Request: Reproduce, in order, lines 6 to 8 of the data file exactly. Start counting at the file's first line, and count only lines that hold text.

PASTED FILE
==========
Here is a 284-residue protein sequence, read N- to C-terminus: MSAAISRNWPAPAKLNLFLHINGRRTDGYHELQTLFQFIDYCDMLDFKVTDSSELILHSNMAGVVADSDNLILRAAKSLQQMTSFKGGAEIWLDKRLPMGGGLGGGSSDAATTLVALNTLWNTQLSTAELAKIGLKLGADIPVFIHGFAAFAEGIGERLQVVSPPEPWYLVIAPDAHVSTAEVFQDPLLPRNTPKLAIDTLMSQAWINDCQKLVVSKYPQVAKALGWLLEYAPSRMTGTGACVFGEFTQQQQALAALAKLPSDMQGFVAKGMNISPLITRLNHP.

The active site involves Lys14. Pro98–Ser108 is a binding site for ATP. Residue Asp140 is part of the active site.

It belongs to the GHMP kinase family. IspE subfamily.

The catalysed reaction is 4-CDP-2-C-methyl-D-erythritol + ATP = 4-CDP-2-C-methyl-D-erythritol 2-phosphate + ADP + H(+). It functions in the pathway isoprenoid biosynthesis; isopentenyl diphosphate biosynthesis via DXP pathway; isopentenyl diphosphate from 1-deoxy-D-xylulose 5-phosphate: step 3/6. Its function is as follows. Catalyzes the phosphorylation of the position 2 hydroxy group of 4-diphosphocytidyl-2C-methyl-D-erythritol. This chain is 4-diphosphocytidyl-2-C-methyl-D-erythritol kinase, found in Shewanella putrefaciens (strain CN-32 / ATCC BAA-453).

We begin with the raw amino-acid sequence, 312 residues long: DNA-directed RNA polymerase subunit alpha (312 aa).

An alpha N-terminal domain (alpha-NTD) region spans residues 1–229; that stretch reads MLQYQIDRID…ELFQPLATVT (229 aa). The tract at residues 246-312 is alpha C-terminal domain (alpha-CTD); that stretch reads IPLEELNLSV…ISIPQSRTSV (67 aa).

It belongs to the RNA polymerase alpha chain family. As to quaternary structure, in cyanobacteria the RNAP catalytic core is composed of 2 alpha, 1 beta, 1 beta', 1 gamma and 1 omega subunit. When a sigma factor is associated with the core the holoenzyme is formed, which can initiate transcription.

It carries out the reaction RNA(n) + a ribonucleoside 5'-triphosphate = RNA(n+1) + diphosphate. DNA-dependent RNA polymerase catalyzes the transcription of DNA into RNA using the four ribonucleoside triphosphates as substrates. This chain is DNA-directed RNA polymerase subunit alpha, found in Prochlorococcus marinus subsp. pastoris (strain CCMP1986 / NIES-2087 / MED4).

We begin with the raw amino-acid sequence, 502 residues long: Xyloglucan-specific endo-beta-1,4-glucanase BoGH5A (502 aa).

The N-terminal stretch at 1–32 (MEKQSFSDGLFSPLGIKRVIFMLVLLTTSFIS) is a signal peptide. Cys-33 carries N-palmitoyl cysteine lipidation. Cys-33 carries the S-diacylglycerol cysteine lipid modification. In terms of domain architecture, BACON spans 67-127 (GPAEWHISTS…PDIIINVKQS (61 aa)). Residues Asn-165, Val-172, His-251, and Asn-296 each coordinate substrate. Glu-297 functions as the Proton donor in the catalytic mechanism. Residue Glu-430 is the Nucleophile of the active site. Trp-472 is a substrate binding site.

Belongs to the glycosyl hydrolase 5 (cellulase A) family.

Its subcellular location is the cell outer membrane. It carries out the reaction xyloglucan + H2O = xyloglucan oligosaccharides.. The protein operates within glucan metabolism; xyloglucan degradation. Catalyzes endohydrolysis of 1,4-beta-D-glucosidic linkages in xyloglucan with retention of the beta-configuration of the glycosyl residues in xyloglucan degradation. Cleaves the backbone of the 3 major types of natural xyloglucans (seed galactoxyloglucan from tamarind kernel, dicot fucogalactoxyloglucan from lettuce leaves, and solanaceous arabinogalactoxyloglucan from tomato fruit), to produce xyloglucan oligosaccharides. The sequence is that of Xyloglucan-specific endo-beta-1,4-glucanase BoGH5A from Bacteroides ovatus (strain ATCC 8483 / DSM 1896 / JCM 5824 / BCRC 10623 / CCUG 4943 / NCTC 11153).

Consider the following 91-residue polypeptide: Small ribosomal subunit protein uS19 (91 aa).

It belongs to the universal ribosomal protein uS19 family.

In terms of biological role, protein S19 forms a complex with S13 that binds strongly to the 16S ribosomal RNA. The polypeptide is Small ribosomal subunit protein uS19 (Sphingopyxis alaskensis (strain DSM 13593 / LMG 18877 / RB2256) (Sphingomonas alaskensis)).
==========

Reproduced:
An alpha N-terminal domain (alpha-NTD) region spans residues 1–229; that stretch reads MLQYQIDRID…ELFQPLATVT (229 aa). The tract at residues 246-312 is alpha C-terminal domain (alpha-CTD); that stretch reads IPLEELNLSV…ISIPQSRTSV (67 aa).

It belongs to the RNA polymerase alpha chain family. As to quaternary structure, in cyanobacteria the RNAP catalytic core is composed of 2 alpha, 1 beta, 1 beta', 1 gamma and 1 omega subunit. When a sigma factor is associated with the core the holoenzyme is formed, which can initiate transcription.

It carries out the reaction RNA(n) + a ribonucleoside 5'-triphosphate = RNA(n+1) + diphosphate. DNA-dependent RNA polymerase catalyzes the transcription of DNA into RNA using the four ribonucleoside triphosphates as substrates. This chain is DNA-directed RNA polymerase subunit alpha, found in Prochlorococcus marinus subsp. pastoris (strain CCMP1986 / NIES-2087 / MED4).